Forms of Intimate Partner Violence

A Comprehensive Look at the Many Different Forms Intimate Partner Violence Can Take.

When most people think of what domestic violence is, what they are actually thinking of is Intimate Partner Violence (IPV). IPV is violence and/or aggression that takes place between two partners who are engaged in an intimate relationship. Just as every relationship is different, the form that IVP takes within an unhealthy relationship is often different as well. Common variables include the frequency and severity of the violence. One thing is clear though; IPV does not discriminate. It can happen to women and men of any ethnicity, religion, social status, age, or disability (Veterans Affairs).


Types of IPV

Every relationship varies in what form of violence is perpetrated. There is a myriad of different types of IPV. A few examples are:

Physical Violence:

This is the form of IPV that is most commonly thought of and noticed. It involves some form of physical force being used against the victim that causes an injury. Common forms are slapping, punching, kicking, stabbing, shooting, or even forcing another to use drugs. While it is easy to see a swollen lip, a bruise, or a black eye; it does not matter how serious the injury is for it to be IPV. If one partner simply slaps the other one time, it is considered an example of the physical form of IPV. (Find Law).

Sexual Violence:

This type of abuse is far more common between partners than often realized. It is not uncommon for one partner to rape or sexually assault the other. However, it may consist simply of sexual harassment or unwanted touching and advances. Most people do not realize just how many ways there are for sexual violence to take place between intimate partners. In fact, there is a whole class of sexual IVP that many do not even realize they have experienced. This class of violence is known as “reproductive coercion” (Find Law). Reproductive coercion involves one partner controlling the other’s reproductive choices. This might be done through the banning of certain birth control methods, or may even involve determining the other partner’s choice when it comes to the issue of abortion.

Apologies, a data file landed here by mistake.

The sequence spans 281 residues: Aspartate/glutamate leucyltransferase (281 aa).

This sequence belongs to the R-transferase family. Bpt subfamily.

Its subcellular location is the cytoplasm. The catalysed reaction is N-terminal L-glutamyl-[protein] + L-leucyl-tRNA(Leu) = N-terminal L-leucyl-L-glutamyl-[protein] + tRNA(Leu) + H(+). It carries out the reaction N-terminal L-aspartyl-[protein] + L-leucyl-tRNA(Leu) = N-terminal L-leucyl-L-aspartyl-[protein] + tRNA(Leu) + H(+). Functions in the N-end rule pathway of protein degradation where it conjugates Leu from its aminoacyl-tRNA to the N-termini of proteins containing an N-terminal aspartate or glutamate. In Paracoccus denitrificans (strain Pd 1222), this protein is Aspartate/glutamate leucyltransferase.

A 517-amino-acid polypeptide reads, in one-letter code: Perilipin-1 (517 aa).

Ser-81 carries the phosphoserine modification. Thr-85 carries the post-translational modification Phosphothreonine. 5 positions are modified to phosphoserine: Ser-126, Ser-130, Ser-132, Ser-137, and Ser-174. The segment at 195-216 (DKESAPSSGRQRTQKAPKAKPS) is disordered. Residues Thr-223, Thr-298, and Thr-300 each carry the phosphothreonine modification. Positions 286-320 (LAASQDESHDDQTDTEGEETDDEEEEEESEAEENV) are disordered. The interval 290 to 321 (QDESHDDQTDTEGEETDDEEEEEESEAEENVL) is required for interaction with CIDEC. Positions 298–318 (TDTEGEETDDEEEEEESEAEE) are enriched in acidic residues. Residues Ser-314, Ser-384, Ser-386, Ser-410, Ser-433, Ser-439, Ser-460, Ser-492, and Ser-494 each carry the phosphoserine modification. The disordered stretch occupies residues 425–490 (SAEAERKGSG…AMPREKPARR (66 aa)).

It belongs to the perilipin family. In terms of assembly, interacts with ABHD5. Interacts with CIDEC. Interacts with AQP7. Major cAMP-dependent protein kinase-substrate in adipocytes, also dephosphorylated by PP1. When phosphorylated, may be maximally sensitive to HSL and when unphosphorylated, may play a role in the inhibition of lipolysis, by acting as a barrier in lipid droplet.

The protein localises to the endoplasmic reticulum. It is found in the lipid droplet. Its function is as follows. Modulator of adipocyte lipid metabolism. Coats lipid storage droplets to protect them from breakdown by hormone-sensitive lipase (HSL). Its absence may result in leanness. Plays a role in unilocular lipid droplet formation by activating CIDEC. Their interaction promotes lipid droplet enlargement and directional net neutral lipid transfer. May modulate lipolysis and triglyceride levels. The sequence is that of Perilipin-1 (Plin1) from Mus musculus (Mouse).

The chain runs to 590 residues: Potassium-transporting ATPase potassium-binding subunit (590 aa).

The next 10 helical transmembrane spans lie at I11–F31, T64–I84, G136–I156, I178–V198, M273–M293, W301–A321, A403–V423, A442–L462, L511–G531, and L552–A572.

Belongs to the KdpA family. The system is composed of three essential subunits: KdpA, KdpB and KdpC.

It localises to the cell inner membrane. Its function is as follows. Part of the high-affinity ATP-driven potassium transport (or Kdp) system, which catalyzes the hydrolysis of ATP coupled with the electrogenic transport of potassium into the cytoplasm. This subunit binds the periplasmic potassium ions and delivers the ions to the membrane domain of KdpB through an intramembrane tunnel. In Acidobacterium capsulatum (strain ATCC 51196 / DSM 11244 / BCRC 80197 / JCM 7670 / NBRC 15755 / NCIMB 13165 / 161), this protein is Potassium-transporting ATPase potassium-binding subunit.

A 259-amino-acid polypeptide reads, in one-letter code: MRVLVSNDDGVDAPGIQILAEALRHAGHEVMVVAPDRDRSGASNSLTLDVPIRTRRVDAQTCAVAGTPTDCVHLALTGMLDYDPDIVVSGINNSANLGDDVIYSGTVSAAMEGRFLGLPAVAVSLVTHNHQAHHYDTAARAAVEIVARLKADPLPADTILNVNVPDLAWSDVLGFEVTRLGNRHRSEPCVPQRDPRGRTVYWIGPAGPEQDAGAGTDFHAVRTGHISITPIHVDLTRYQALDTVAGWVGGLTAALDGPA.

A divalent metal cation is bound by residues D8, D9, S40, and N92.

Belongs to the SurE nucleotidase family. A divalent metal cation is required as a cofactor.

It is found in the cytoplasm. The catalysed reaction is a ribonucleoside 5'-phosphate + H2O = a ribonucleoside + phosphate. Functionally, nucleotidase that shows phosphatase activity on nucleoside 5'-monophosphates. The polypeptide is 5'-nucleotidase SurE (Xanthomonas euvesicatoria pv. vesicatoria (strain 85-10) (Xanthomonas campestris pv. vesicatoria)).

Emotional Violence:

This form of IPV is much less talked about and a lot harder to understand. It is often seen as normal as it is quite prevalent in unhealthy relationships. Unfortunately, for the victim, this misunderstanding often makes the abuse all that much more painful. At its core, emotional violence is one partner acting in a manner that takes away the other’s sense of self-worth. This is usually accomplished through consistent humiliation, insult, or criticism. (Find Law).

Psychological Violence:

This type of abuse is particularly disturbing as it causes one partner to live in a constant state of fear. “Psychological abuse is basically a catchall term for intimidating, threatening, or fear-causing behavior” (Find Law). Many actions fall under this type of abuse. Examples might include: preventing a partner leaving the house, or threatening a partner with violence or blackmail if an action is performed that the abuser has deemed “unacceptable.”

Financial Violence:

This type of abuse is perhaps the least obvious to outsiders as most intimate partners pool their money together into joint accounts. This seemingly innocuous act of joint ownership in one relationship can take on an all too subtle controlling tone in another. It may start with one partner taking responsibility for most of the funds of the household or overseeing payment of the bills, but may end with one partner becoming completely dependent on the other for everyday items such as food and clothing. This may seem like an extreme example; however, it is much more common than one might think. One partner might even keep the other form getting an education or job outside of the house. Financial reliance on one another for some may end up an all too slippery slope for others.  (Find Law).


The above categories are just a few examples of the many forms that IPV can take. With so many different types of abuse, it is no surprise that an estimated one-third of women and one-fourth of men will experience some form of IPV within their lifetime (National Coalition Against Domestic Violence). It is an all too common problem that has even been called a worldwide “epidemic…that has devastating physical, emotional, financial and social effects…” (The Advocates for Human Rights). However, there is hope. Every day, victims are choosing to leave their abusers and taking the long journey towards healing. With organizations such as Pets Empower keeping victims connected to a vital part of their support system, I am confident these victims will succeed in creating a brighter future.

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